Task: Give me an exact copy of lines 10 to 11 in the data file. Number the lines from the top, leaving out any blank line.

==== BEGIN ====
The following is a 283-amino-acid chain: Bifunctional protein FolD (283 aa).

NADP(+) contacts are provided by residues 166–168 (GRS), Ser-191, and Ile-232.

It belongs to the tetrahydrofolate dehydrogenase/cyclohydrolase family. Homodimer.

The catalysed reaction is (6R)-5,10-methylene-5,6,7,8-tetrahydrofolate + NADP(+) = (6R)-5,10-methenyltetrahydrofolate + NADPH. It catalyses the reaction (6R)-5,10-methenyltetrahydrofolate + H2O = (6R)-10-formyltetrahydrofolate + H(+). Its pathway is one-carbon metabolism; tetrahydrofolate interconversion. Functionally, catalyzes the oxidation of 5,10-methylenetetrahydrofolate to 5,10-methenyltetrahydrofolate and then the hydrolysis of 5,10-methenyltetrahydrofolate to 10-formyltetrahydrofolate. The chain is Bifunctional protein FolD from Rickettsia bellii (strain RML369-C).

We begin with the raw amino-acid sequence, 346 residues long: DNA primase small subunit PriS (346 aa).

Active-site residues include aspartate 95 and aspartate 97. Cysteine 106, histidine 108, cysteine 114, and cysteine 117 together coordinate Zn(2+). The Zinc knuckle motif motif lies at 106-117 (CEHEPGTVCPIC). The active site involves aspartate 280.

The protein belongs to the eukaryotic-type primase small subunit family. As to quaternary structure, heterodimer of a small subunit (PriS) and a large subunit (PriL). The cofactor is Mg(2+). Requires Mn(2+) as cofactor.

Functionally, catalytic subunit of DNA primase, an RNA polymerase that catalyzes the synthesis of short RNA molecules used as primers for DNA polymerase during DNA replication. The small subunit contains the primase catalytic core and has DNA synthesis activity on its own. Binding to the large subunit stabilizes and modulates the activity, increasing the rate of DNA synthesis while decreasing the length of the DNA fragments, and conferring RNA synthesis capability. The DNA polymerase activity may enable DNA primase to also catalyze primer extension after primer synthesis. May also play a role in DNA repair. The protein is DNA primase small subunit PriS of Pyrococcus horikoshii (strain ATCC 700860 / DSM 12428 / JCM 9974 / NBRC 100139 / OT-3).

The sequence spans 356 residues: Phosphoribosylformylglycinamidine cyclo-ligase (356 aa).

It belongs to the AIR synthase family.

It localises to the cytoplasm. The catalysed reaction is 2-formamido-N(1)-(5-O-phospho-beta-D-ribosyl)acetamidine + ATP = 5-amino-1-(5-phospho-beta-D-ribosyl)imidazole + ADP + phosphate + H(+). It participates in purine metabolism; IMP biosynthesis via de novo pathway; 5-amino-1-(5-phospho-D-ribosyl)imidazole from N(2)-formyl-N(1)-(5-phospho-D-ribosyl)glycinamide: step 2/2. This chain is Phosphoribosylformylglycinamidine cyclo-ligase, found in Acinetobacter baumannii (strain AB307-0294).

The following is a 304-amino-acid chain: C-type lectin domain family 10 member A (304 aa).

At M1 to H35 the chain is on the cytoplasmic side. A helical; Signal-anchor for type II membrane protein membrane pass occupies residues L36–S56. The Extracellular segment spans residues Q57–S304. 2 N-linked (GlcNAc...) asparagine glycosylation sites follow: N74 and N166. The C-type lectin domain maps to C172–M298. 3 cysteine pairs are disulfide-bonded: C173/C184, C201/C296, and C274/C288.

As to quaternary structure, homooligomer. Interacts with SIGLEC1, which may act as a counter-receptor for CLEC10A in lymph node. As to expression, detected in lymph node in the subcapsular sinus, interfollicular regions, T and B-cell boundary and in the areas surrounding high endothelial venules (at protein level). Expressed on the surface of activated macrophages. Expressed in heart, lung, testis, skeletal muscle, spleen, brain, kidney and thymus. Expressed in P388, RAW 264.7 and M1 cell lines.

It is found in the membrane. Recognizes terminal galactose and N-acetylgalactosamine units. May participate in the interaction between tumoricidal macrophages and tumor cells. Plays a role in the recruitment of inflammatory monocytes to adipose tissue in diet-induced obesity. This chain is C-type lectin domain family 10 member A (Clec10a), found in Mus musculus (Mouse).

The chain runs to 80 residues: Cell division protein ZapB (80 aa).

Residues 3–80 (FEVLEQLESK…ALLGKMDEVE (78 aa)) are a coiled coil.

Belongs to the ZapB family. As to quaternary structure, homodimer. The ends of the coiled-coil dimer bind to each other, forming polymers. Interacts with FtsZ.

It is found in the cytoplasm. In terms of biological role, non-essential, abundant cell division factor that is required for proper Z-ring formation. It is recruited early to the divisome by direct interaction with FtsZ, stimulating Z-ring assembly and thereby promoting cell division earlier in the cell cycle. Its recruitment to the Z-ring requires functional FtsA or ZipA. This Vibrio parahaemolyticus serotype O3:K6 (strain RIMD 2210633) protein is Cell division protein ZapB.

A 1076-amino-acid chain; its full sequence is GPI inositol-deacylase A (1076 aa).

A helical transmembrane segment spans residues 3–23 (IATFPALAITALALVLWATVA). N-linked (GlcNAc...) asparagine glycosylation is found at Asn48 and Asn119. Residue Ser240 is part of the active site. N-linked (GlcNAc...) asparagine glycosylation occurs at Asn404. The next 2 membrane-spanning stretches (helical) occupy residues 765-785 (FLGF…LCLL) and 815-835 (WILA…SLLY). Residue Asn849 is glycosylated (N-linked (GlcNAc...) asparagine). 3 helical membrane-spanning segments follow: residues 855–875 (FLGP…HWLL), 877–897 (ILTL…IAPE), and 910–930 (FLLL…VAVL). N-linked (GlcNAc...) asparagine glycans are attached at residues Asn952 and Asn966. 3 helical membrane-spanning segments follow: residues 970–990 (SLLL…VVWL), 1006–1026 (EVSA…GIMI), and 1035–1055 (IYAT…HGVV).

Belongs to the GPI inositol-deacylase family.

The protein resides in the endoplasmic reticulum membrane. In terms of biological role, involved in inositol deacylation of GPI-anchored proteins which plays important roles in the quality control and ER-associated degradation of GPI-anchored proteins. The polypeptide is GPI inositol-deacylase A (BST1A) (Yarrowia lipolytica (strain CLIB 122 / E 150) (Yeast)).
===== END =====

It belongs to the AIR synthase family.

It localises to the cytoplasm. The catalysed reaction is 2-formamido-N(1)-(5-O-phospho-beta-D-ribosyl)acetamidine + ATP = 5-amino-1-(5-phospho-beta-D-ribosyl)imidazole + ADP + phosphate + H(+). It participates in purine metabolism; IMP biosynthesis via de novo pathway; 5-amino-1-(5-phospho-D-ribosyl)imidazole from N(2)-formyl-N(1)-(5-phospho-D-ribosyl)glycinamide: step 2/2. This chain is Phosphoribosylformylglycinamidine cyclo-ligase, found in Acinetobacter baumannii (strain AB307-0294).